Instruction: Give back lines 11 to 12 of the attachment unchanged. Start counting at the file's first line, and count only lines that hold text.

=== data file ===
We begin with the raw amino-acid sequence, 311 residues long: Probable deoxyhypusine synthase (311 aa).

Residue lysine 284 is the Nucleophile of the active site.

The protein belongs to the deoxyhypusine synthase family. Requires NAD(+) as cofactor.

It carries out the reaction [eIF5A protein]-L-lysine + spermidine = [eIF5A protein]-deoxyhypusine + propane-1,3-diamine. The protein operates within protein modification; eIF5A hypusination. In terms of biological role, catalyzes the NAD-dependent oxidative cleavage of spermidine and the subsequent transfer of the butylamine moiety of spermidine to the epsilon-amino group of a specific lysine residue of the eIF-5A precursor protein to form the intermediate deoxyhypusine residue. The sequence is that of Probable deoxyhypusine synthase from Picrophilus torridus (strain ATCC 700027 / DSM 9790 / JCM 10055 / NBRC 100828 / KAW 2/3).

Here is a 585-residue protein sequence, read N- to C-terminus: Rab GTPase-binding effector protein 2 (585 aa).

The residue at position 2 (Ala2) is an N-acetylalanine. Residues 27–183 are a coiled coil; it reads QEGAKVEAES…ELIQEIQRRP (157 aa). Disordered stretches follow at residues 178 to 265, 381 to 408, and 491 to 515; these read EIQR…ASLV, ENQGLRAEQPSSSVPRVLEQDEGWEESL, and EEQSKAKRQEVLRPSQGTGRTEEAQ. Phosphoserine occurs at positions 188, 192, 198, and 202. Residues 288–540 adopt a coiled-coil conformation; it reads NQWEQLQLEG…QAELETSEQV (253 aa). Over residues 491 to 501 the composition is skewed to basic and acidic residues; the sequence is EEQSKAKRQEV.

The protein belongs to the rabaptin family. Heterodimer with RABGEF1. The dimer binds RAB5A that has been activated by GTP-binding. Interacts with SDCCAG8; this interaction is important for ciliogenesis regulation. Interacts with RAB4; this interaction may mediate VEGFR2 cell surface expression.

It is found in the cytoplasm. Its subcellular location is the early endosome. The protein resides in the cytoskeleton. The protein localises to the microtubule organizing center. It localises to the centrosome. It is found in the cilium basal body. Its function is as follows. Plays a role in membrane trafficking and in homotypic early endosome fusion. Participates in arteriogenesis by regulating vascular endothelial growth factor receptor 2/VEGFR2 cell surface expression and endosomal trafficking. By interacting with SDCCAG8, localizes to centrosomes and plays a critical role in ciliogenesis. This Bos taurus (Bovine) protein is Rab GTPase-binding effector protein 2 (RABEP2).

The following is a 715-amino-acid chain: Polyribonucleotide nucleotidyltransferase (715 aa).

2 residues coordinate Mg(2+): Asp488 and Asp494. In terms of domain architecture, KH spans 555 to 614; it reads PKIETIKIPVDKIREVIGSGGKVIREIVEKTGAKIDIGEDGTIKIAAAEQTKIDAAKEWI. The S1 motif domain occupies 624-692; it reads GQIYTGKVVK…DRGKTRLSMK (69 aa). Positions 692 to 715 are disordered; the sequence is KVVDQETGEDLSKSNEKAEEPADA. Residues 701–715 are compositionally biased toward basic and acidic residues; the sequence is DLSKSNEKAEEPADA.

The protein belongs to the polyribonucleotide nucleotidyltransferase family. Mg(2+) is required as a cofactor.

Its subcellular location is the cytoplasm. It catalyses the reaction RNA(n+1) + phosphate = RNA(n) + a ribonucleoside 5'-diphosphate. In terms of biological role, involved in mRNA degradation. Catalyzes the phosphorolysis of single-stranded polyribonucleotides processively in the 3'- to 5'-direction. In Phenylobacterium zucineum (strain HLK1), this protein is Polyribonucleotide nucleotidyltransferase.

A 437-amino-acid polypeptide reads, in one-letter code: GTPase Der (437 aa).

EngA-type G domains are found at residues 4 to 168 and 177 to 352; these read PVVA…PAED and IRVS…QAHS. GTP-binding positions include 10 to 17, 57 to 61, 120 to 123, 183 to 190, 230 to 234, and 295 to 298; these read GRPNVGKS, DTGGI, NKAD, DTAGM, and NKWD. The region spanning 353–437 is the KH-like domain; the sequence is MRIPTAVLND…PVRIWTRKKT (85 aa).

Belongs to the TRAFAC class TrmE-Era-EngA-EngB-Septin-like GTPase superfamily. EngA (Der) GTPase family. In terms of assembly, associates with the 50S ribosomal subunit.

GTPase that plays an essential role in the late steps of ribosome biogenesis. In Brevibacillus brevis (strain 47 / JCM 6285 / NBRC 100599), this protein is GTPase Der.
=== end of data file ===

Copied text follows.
The protein belongs to the polyribonucleotide nucleotidyltransferase family. Mg(2+) is required as a cofactor.

Its subcellular location is the cytoplasm. It catalyses the reaction RNA(n+1) + phosphate = RNA(n) + a ribonucleoside 5'-diphosphate. In terms of biological role, involved in mRNA degradation. Catalyzes the phosphorolysis of single-stranded polyribonucleotides processively in the 3'- to 5'-direction. In Phenylobacterium zucineum (strain HLK1), this protein is Polyribonucleotide nucleotidyltransferase.